LABOUR is hoping that Sir Ron Dearing's review of higher education will offer some clear answers as well as questions about the future of the sector when it reports in July.
Tessa Blackstone and Kim Howells, the Department for Education and Employment ministers responsible for lifelong learning issues, said in one of their first interviews since their appointment that they did not want to anticipate Sir Ron's findings. Baroness Blackstone said: "We feel very strongly that the inquiry should come out with its views on how things should change in the next ten years. We don't want them to pander to the views of any particular political party - it is then up to us as the government to decide whether we agree."
Looking forward herself, Baroness Blackstone, who was Master of Birkbeck College, London before joining the Government, said she anticipated a system in which people moved in and out of higher education throughout their lifetimes, perhaps taking short courses lasting no more than a week or two.
This raises questions about qualifications - an area both ministers recognise as having extremely high priority - and perhaps points towards a credit-based system. Both are wary of specific comment on this, but have no doubt that students of all types will go on pursuing pieces of paper. "Both students and employers are likely to go on wanting an indication of what they have achieved," Baroness Blackstone said.
There are limits to how far Birkbeck lessons can be applied across the sector: "It has a unique and specialised role". But she suggests that its great expansion in postgraduate work - more than 40 per cent of its students are now postgraduate - may provide a pattern. "People combining their jobs with study, contributing to the economy, paying taxes and at the same time getting reskilling and updating."
The new team are wary of making detailed commitments, constrained both by the need to master large and complicated briefs and by the ingrained fiscal restraint which gave "as and when resources permit" a mantra-like quality in Labour's pre-election stance.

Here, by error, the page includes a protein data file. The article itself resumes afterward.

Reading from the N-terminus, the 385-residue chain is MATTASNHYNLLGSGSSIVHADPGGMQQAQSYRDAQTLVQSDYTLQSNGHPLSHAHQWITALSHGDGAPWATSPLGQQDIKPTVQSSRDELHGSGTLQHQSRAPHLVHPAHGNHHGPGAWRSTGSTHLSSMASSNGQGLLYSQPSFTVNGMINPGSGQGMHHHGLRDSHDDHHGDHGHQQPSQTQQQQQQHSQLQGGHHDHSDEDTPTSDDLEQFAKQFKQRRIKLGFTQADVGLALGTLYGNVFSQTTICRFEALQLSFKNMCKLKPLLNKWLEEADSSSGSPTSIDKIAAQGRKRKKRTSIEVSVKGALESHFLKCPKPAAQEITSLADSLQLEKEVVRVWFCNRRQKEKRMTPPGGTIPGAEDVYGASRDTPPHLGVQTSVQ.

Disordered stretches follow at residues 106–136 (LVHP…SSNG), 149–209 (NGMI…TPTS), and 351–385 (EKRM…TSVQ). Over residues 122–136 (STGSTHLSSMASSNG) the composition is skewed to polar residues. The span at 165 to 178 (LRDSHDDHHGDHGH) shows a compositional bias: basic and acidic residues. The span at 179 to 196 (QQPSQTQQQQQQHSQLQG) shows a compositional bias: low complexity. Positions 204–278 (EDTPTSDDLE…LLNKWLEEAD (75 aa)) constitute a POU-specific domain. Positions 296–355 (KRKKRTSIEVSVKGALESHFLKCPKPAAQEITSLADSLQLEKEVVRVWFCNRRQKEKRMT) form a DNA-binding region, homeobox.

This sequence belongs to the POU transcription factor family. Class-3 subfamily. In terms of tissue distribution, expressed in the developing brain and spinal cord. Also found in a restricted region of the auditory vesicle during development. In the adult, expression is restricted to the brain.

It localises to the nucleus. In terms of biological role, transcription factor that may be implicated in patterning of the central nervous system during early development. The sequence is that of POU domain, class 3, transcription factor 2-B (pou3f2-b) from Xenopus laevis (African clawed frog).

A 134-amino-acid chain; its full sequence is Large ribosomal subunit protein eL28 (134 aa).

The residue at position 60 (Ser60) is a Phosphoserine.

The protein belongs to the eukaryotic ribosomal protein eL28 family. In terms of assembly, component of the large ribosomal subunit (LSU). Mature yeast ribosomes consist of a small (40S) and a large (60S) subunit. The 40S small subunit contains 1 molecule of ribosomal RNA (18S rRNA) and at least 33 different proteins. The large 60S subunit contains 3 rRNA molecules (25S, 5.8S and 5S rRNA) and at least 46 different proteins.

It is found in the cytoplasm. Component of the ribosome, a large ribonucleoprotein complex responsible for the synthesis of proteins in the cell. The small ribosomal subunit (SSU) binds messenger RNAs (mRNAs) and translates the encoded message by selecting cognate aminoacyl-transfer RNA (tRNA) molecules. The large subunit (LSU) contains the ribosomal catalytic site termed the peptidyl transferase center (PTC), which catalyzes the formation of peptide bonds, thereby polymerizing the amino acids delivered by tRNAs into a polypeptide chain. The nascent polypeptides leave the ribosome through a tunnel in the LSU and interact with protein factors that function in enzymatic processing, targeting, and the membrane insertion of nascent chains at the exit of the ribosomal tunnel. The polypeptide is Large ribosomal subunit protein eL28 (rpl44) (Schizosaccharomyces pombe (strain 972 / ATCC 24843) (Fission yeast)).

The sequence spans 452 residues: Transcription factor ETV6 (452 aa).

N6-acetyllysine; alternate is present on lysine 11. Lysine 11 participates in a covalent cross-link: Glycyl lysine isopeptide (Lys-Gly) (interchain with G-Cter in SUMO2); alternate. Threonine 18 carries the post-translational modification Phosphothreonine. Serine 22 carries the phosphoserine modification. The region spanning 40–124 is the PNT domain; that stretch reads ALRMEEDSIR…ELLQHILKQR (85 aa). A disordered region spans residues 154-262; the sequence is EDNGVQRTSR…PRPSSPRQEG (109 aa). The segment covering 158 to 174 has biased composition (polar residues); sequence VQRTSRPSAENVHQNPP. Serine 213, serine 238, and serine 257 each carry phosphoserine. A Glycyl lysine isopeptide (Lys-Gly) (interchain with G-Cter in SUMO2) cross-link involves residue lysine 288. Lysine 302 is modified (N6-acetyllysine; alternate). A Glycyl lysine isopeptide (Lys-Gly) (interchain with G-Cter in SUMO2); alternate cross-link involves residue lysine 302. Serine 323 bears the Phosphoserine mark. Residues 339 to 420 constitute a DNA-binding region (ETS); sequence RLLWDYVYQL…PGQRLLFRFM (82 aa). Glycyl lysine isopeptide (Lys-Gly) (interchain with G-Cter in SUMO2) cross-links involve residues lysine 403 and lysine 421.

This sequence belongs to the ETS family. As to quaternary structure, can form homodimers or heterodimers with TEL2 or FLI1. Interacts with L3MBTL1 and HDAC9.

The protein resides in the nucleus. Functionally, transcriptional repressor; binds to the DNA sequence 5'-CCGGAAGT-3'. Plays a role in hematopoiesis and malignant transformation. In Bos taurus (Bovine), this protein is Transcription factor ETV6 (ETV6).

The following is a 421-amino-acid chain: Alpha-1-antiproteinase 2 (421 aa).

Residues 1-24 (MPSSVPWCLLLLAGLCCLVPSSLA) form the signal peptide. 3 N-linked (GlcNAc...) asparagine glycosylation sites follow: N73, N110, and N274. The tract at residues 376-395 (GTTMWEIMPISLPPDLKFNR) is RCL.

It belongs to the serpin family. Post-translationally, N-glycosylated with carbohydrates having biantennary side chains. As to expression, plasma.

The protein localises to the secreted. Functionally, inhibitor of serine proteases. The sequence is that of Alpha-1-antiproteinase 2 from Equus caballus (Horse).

Baroness Blackstone smiles a trifle ruefully when accepting the suggestion that in moving from Birkbeck to take on the whole higher education sector she has exchanged one institution characterised by copious intellectual energy and a shortage of money for an entire sector which can say the same. Labour wants to see a better-financed system with better-paid staff resume the expansionary path so abruptly cut off a few years ago. But until resources permit...
Labour is off to a rapid start on schools policy, with David Blunkett launching initiatives at a rate close to one per day.
But this, says Baroness Blackstone, is a reflection of serious problems in schools rather than any neglect of the post-compulsory sector. "A substantial number of school pupils are not achieving, and that has to be addressed as a matter of urgency.
"There is no question of individual institutions failing dramatically in the further and higher education sector," she said.
So institutions may have to wait for money and substantial change. But this does not mean that there will be no immediate alterations. Dr Howells said: "There are areas where they will find it easier to do things than before. For instance they will find they can cooperate much more with other institutions than they could previously."
He points to the likelihood of more regional cooperation, both within and between sectors, and speaks enthusiastically of the potential uses of information technology in spreading the vast stores of information available in universities.